The danger of overselling science

The danger of overselling science

'Scientists need to take more care in how they report their results, the media needs to stop overselling, and the public needs to be trained in critical thinking.' and 'Most importantly, do not place blind trust in findings that claim to be based on science.' So conclude Natalie Rens, PhD Candidate in Cognitive Neuroscience and Kelsey Palghat, Senior Research Technician in Cognitive Neuroscience and Autism Research, both of the University of Queensland, in this very good article that explains how scientists, the media and the public all contribute to the current hype, which we often become painfully aware of through our friends passing on glowing reports of cancer cures:


4 Replies

  • It is hard when well meaning friends tell you what they have read, that a change of diet, or this or that supplement has cured people, I just smile and tell them we will try it...............

  • "...the public needs to be trained in critical thinking..." Never has this been so true; emotions instead of rational thought seem to guide many decisions.

  • So sorry I couldn't respond earlier to this thread I was just having my Guatemala Antigua Santa Catalina Whole Bean Coffee ...enema...

    This elegant coffee takes the classic Antigua flavours to the next level with complex layers of praline and rich bittersweet chocolate, complemented by sweet tangerine-like acidity.

    Case in point

    EGCG called PolyphenonE showed some good effect in the Mayo Green tea study, but that does not mean OTC GREEN TEA extracts would have the same effect or any effect for that matter. It is simply unknown... and EGCG works like other chemo drugs effecting DNA proteins... something most patients are unaware of.

    Dr. Neil Kay, Mayo Study P.I.

  • Most people, unfortunately, have little understanding of how science 'works' - the whole process of experimental design, results, analysis, peer review and publication. (Come to that, I am not sure how much of the research published on-line is peer reviewed...) This allows all sorts of crazies and quacks to spout off a load of nonsense... so many 'climate change deniers' in the press probably don't even have a GCSE (or equivalent) in any science, judging by what they write.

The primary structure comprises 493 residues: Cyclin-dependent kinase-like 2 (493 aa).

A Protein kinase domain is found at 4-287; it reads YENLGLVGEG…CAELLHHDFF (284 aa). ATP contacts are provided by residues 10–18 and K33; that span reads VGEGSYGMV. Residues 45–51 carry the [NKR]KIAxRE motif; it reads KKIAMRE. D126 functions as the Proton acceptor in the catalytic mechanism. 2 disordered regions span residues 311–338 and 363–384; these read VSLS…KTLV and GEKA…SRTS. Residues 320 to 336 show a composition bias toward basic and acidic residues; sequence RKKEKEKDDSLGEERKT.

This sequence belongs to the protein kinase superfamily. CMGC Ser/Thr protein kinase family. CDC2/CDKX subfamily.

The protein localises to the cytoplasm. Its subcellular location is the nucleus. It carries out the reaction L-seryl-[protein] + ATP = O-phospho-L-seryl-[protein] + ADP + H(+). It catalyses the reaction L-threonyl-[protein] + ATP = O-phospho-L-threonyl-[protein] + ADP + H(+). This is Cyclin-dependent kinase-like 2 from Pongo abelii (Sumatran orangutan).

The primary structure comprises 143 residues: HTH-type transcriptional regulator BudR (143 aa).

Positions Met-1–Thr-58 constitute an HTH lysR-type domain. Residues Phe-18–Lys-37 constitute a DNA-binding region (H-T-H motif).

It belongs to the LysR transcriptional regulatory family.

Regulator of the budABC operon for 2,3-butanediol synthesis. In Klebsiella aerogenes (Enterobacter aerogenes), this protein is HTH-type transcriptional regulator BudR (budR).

And I'm sure that some medical research is over-influenced by commercial considerations, since companies that find 'cures' for some of the more common conditions stand to make millions (billions, even).

    Let us hope that most scientists are genuinely self-critical, and don't fall into the trap of exaggerating the results they find with the drugs/treatments they are testing. I'm afraid that some do, but it's my opinion that most of the hype is drummed up by the press - maybe egged on by the companies.

    In the UK, we periodically see sob stories about X or Y who is being denied some miracle drug... when you look into it, you generally find that said drug would provide an extra few months of life (on the average), at some ludicrous cost. Not surprisingly, such drugs are not approved - but it doesn't stop the companies trying.

    In the meantime, let's hope that progress in CLL treatments lead to some meaningful extension of life for us all. I am already extremely grateful for the 4 years of remission I've had following a course of BR. I hope that when the condition returns (apparently, that is a certainty) there will be another treatment which will provide another lengthy remission, if not a cure.

    Let's all hope for the best, and my respect for all who have taken the decision to go on clinical trials, with the risks (and possible rewards) that may result.

You may also like...